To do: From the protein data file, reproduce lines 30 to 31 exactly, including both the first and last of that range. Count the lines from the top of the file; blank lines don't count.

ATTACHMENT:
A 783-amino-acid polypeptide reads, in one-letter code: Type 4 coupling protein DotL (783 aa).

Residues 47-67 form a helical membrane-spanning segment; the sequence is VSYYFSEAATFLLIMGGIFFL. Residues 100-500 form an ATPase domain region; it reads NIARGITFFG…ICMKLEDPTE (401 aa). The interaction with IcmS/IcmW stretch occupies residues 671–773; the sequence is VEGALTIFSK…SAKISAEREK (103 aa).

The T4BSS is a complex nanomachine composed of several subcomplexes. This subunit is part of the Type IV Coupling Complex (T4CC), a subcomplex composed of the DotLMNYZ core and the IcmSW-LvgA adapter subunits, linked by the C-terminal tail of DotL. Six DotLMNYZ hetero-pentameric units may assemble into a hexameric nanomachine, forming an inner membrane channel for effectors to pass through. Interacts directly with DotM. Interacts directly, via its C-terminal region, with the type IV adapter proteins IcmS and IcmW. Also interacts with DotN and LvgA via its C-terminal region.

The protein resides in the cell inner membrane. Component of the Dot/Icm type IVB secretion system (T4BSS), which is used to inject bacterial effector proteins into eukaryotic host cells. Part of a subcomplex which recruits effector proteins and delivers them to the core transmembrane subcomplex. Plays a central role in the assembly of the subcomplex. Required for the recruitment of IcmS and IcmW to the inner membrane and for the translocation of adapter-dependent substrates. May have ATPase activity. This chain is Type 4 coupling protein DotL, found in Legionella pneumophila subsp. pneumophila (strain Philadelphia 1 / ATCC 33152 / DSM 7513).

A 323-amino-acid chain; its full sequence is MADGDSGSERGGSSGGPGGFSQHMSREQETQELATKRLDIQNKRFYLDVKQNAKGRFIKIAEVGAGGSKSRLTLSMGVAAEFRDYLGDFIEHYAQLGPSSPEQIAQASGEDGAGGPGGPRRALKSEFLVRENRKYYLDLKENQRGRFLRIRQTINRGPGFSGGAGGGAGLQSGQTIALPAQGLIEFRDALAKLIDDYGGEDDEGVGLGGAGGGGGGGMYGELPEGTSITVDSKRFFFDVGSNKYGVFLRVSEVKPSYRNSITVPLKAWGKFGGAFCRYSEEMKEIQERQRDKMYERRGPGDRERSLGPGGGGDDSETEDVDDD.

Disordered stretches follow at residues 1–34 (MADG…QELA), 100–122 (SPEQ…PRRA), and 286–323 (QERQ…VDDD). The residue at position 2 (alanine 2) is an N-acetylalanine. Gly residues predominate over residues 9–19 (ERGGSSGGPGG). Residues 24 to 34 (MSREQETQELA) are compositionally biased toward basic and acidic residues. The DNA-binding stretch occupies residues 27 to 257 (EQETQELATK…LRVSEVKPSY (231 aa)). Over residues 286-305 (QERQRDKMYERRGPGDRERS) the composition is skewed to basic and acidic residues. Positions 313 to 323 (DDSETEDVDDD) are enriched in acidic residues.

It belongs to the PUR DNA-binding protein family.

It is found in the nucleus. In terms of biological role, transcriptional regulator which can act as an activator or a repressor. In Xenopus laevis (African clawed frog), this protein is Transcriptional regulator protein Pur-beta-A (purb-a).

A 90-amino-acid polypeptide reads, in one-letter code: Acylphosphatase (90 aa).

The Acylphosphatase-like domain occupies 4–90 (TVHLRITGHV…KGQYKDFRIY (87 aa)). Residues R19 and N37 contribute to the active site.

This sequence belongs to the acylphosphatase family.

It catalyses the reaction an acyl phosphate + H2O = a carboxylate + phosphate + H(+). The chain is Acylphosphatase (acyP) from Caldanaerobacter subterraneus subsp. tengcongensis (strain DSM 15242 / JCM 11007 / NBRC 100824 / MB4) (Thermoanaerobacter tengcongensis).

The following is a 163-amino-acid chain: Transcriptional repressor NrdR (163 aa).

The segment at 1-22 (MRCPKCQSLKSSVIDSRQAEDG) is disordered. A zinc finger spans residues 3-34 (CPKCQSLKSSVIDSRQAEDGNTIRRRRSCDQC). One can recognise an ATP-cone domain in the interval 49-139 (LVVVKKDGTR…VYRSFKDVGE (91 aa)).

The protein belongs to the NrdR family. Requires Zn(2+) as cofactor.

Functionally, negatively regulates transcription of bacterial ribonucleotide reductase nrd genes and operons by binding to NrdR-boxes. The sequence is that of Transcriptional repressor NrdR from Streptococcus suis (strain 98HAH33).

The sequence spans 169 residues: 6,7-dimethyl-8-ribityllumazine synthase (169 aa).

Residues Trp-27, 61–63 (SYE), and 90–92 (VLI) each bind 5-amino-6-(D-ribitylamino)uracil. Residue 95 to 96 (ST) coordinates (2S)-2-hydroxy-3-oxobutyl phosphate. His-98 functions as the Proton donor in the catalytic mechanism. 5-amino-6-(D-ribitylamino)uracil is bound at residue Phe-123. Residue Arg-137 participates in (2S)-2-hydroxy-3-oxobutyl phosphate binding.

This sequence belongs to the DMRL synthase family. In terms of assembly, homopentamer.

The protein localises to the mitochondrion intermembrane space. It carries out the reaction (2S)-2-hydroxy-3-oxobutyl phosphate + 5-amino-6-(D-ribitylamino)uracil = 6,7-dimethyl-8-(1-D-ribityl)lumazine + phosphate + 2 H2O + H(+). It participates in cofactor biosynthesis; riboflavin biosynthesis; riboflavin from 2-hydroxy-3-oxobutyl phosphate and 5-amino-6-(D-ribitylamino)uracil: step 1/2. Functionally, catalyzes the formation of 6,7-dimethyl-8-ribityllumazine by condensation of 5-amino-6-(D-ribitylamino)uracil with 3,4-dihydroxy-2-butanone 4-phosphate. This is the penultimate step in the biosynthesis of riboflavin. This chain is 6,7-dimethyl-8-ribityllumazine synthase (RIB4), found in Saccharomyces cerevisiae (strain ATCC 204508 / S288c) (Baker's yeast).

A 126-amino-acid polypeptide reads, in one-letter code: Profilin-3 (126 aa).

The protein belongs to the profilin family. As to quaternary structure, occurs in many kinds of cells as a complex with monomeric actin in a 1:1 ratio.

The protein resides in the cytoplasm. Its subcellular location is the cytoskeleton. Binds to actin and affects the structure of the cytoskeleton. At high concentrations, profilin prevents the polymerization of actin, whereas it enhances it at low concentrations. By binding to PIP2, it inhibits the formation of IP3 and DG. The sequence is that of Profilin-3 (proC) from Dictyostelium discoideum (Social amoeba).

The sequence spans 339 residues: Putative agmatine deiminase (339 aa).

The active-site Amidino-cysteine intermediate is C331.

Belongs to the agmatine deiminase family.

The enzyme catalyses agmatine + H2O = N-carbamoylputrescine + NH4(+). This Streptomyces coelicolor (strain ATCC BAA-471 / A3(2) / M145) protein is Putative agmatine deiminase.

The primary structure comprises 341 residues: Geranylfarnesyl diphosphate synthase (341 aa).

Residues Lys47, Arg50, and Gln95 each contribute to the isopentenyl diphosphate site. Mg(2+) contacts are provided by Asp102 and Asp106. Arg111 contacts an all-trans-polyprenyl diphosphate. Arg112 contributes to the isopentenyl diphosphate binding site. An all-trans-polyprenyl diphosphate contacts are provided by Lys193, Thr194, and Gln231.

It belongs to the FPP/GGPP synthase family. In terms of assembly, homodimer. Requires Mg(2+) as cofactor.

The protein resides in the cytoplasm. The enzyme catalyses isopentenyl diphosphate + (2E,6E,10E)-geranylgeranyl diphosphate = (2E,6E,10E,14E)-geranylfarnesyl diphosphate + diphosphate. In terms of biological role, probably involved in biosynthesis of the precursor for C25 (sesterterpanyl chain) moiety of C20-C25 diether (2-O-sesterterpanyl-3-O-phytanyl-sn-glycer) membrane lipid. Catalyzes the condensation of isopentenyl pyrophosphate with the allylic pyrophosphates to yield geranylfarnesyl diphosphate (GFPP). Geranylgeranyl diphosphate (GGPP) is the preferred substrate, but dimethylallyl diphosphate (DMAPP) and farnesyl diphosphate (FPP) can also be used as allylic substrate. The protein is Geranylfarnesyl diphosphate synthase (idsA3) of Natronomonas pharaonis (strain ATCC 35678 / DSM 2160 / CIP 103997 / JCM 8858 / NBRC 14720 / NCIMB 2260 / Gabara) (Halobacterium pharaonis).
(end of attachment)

It belongs to the FPP/GGPP synthase family. In terms of assembly, homodimer. Requires Mg(2+) as cofactor.

The protein resides in the cytoplasm. The enzyme catalyses isopentenyl diphosphate + (2E,6E,10E)-geranylgeranyl diphosphate = (2E,6E,10E,14E)-geranylfarnesyl diphosphate + diphosphate. In terms of biological role, probably involved in biosynthesis of the precursor for C25 (sesterterpanyl chain) moiety of C20-C25 diether (2-O-sesterterpanyl-3-O-phytanyl-sn-glycer) membrane lipid. Catalyzes the condensation of isopentenyl pyrophosphate with the allylic pyrophosphates to yield geranylfarnesyl diphosphate (GFPP). Geranylgeranyl diphosphate (GGPP) is the preferred substrate, but dimethylallyl diphosphate (DMAPP) and farnesyl diphosphate (FPP) can also be used as allylic substrate. The protein is Geranylfarnesyl diphosphate synthase (idsA3) of Natronomonas pharaonis (strain ATCC 35678 / DSM 2160 / CIP 103997 / JCM 8858 / NBRC 14720 / NCIMB 2260 / Gabara) (Halobacterium pharaonis).